Before initial lighting
Once your stove is in place and all instructions have been observed, it is ready for lighting up. However, please take careful note of the following:
The rear section tiles should be removed before the initial lighting up. A sudden temperature change could cause the tiles to crack. The tiles are not covered by the warranty, so ensure that they are at least at room temperature before lighting up. The baffle plate and vermiculite panels may crack under hard impact. These are not covered by the warranty, so avoid any heavy blows when placing wood in the firebox. Avoid touching the stove when initially lighting up, as the paint is hardening at this stage. Touching the paint may cause the steel to show through – if necessary, it can be retouched using the spray can included in the Jydepejsen start pack (see below). It is a good idea to ensure effective ventilation during the first use, as the stove will generate smoke and an odour of paint. Do not stay close to the stove. The smoke and paint odour will dissipate after about 1-hour of operation and is not hazardous to health. For correct lighting/burning of your stove refer to the operating instructions.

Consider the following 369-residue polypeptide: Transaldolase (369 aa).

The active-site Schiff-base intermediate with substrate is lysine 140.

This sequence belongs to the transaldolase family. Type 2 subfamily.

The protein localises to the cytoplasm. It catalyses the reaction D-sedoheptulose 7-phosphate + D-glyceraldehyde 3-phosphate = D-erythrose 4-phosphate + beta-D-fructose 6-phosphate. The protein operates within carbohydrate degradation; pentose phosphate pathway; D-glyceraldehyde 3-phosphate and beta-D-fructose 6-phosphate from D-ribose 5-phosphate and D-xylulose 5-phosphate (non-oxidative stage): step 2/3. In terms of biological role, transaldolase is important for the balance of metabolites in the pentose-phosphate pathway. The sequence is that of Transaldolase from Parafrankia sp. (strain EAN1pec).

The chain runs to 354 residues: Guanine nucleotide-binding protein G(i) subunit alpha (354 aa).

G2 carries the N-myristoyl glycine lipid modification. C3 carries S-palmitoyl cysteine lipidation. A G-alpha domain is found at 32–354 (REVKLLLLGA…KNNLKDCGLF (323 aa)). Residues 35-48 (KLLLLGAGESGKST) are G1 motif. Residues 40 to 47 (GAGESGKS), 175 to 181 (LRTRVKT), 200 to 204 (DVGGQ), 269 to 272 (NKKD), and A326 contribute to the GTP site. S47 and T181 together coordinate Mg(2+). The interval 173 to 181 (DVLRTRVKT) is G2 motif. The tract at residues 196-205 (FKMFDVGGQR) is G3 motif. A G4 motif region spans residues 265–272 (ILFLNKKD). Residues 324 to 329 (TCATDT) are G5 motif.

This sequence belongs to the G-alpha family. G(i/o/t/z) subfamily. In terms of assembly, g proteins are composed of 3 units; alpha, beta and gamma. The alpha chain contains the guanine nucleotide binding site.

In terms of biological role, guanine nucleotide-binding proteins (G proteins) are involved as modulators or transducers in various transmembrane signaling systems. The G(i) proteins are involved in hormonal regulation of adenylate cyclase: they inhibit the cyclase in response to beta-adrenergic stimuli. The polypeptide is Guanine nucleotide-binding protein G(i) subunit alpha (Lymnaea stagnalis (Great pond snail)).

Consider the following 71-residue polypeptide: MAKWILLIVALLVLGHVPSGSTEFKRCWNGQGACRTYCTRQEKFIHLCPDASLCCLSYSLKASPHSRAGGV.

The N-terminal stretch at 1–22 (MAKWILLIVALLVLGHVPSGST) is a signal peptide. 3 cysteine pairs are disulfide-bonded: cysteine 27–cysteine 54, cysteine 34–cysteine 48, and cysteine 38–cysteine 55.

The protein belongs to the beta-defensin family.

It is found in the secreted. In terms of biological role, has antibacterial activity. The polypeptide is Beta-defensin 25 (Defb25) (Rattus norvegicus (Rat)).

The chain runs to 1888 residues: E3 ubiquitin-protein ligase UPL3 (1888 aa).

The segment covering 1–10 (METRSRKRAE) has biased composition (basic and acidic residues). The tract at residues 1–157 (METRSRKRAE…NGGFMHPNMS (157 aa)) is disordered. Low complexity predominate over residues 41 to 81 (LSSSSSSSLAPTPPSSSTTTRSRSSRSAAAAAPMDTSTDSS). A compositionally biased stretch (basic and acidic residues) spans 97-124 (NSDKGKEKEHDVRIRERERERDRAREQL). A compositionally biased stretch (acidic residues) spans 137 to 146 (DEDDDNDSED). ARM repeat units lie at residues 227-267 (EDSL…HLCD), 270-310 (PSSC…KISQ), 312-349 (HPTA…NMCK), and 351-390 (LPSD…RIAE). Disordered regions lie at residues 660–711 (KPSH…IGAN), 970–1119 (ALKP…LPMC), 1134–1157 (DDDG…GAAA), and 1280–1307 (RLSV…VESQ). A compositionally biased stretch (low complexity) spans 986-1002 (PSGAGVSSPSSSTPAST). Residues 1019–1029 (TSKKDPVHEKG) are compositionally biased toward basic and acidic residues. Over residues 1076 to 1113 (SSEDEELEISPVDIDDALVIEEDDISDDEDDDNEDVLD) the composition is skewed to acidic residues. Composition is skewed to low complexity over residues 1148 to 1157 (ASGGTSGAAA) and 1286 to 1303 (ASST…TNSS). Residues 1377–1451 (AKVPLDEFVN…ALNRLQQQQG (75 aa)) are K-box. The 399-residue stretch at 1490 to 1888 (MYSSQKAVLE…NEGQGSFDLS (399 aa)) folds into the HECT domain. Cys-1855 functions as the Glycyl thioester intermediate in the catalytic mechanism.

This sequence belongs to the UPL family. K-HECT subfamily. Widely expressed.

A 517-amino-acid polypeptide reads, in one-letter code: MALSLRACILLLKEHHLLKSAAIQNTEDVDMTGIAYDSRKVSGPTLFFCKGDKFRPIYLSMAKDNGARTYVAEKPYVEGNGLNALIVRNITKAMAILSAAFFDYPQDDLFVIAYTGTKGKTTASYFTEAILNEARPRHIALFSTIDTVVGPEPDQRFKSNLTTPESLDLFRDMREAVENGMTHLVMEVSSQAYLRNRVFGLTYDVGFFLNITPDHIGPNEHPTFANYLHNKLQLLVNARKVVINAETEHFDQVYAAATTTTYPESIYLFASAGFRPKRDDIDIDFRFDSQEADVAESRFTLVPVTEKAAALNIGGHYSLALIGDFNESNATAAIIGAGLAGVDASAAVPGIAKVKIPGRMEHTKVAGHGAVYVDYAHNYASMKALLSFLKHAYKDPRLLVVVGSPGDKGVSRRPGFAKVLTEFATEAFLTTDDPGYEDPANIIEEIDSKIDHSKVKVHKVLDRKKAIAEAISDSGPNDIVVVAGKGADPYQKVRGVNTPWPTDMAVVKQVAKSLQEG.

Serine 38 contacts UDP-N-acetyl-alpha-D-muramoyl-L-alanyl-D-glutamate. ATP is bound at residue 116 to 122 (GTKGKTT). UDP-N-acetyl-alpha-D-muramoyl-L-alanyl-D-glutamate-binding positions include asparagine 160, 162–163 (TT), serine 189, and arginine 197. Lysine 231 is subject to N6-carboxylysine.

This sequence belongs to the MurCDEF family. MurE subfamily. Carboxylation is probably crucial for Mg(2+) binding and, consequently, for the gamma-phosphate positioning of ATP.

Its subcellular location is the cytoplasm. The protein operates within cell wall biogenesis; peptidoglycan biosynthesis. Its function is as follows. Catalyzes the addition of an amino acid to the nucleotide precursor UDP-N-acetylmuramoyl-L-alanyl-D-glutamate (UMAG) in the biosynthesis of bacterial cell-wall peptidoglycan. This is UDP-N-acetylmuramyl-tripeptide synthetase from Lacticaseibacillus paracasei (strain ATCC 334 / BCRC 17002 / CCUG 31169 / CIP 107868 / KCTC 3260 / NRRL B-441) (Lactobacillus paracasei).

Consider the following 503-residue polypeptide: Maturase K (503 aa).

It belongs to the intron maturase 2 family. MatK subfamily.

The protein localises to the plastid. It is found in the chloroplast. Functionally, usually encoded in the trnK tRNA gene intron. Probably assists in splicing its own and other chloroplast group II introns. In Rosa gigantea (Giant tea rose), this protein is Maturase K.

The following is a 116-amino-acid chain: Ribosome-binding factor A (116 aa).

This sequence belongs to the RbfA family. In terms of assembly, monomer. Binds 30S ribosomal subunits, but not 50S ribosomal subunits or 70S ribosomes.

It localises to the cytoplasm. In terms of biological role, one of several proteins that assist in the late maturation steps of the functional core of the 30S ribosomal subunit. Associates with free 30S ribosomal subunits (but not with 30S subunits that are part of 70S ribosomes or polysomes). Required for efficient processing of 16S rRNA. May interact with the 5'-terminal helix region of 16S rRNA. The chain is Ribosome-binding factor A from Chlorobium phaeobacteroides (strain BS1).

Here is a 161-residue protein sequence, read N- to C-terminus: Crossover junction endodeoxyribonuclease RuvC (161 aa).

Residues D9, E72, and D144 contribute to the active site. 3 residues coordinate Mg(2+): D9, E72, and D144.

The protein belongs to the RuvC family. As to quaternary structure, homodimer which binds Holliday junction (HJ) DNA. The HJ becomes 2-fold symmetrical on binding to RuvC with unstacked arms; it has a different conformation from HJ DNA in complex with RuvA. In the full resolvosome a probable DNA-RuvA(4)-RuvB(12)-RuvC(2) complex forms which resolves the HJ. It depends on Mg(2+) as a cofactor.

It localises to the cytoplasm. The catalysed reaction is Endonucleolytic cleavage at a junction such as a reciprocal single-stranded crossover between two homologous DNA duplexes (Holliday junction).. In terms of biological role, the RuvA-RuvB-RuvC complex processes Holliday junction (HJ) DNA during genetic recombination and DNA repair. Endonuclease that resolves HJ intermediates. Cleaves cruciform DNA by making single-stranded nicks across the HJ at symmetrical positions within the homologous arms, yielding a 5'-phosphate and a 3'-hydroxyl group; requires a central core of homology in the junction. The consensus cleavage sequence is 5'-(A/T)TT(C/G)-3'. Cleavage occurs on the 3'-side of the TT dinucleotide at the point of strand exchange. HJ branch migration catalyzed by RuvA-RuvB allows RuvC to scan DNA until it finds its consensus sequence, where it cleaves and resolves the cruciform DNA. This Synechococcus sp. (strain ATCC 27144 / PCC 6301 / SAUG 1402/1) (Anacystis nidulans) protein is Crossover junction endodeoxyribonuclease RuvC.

Practice makes perfect

Optimum regulation of the air-vent takes a little practice. Once you have had a bit of practice with lighting the stove you will develop a natural routine. The stove will expand and contract during the lighting and cooling phase, possibly resulting in creaking noises. This phenomenon is completely normal for sheet-iron stoves, and should not be regarded as a fault. Please read the operating instructions for further guidance.